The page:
ViroMed said Wednesday it acquired a DNA production facility in San Diego, Calif., as it is wrapping up a phase 3 trials for its plasmid DNA-based gene therapy drug, VM202.
The facility, previously used to create DNA for various clinical trials, holds a 500-liter production tank used to develop the genetic codes. It also has the hardware infrastructure and soft assets that allow for commercial production, the company said.
Also, the facility has a cell culture room and a QC laboratory, which can provide the necessary infrastructure for advanced biopharmaceutical research and manufacturing.
The Korean biopharmaceutical firm is on the edge of finishing its phase 3 trial for VM202. VM202 is a plasmid DNA-based gene therapy drug containing hepatocyte growth factor (HGF) genes.
ViroMed aims to enter good manufacturing practice (GMP)-based production in the first half of next year by simulating a pilot trial run in the second half of this year, it said.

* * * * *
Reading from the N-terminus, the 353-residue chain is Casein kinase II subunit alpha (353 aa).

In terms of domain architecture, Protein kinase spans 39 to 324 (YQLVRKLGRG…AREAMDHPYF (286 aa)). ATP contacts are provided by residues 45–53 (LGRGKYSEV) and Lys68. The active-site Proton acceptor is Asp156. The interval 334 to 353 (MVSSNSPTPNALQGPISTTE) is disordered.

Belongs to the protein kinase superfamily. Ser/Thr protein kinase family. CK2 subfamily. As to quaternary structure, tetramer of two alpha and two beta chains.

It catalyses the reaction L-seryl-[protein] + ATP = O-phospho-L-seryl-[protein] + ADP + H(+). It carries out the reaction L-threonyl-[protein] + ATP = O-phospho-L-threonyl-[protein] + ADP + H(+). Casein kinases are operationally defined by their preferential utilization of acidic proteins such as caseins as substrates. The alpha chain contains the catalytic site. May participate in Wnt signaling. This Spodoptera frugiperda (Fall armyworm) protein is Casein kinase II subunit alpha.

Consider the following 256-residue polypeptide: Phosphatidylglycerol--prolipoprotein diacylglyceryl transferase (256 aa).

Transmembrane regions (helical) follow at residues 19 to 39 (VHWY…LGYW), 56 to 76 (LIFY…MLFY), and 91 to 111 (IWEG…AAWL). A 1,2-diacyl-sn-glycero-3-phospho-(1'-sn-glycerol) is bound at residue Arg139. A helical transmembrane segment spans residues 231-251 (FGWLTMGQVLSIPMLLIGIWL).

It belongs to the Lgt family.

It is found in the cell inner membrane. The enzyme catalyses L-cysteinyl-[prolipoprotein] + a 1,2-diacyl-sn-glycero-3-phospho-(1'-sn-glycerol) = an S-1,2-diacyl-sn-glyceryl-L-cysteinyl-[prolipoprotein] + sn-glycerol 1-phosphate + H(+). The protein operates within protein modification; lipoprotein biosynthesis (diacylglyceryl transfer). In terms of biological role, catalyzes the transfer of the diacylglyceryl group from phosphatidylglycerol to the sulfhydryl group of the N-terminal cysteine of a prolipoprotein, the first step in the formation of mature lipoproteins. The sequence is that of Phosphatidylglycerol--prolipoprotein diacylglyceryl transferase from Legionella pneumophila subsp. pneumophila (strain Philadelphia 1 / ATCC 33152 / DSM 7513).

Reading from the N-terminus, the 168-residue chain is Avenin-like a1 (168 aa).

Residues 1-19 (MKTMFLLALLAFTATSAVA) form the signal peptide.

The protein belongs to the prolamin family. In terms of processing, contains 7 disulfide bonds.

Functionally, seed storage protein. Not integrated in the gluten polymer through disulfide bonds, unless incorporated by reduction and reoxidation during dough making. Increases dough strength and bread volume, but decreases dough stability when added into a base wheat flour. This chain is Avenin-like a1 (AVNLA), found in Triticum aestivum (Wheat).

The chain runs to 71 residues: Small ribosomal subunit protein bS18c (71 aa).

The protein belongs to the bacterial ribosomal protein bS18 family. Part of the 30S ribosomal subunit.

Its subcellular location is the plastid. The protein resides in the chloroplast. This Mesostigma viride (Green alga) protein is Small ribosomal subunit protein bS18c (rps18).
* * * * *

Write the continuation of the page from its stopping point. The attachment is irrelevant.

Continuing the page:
Since nearing completion of its clinical trials, the firm said the problem of production had been the biggest concern. There are only a small number of contract manufacturing organizations (CMO) that can produce plasmid DNAs, which had not been commercialized.
“Most CMOs unilaterally determined the production schedule and price in many cases, leading to trial-and-error on ViroMed’s part,” the company said.
The acquisition of the San Diego plant has solved the problem, according to the company.
“We are very pleased that the problem of production – which was the biggest variable – has been solved through the acquisition of the production facility,” ViroMed CEO Kim Sun-young said.
ViroMed has become a world-leading biopharmaceutical firm in DNA gene therapy, capable of covering all aspects of new drug development from R&D to production facilities while holding QA / QC capabilities, he added.
<© Korea Biomedical Review, All rights reserved.>